The toddler stage is a key time for children to expand their vocabulary, string words together, and start to verbally ask for objects. As they grow in their ability to communicate, this enhances their ability to learn—and there are fun activities that can help them advance in the crucial toddler language development stage.
Check out these five simple yet effective strategies.
Parenting.FirstCry.com notes that you can introduce new words to your toddler while singing songs—and even help them to start to understand nouns and verbs. One study, using brain imaging, is described in Lighting up the Brain with Songs and Stories; benefits of singing with your toddler can go beyond an enhanced vocabulary—including increased memory, improved academic success, and advancing literacy skills.
The parenting site also promotes naming objects in your home or wherever else you are, asking your toddler to then name them. The National Library of Medicine, meanwhile, notes how there are great benefits to naming even when you aren’t intentionally focusing on toddler language development. This allows your child to improve their listening and speaking functions: the “beginning of being truly verbal.”
Play telephoning, that is! MomJunction.com suggests that you set up two toy phones and even “decorate the phone booth with funky colors, to appeal to your little one’s imagination.” Then, simply call your toddler and encourage them to answer. Besides helping with toddler language development, your child can improve conversational skills and even learn the basics of phone etiquette.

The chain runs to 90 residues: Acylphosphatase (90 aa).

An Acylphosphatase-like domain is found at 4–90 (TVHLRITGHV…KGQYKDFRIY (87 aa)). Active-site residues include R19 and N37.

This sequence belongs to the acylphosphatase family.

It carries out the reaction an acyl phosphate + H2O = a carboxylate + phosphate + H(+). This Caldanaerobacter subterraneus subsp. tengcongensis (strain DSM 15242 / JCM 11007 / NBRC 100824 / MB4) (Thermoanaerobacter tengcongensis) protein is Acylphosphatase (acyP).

Having regular conversations with your young child naturally helps with language development. To take it a step further, MomJunction.com suggests that you focus on the creation of complete sentences. If, for example, your child points to a banana and says “banana,” you know what they want. If you ask “Do you want a banana?”, you can encourage a response in a full sentence—perhaps, “Yes, please, I want a banana.”
Healthwise by Kaiser Permanente shares how reading books with your child will expose them to language with rhyming books that help teach patterns. It can also engage your child’s imagination and spur them onto playing imaginatively. After all, your toddler may not know anything about oceans, the article says, or dinosaurs, but a combination of reading and pretending opens up new worlds.
Plus, books can help children understand their feelings. Healthline notes how reading to a toddler also helps them to develop concentration skills, assisting them in having a longer attention span and enhancing their ability to sit still when that’s needed.
Toddler Care at Horizon Education Centers
Horizon includes language and literacy skill development as part of our toddler child care programs. The programs also include cognitive development, preschool readiness, self-help skills, and social and emotional development with a focus on physical health.
For more information and to get answers to your questions, please fill out the form on the toddler care page.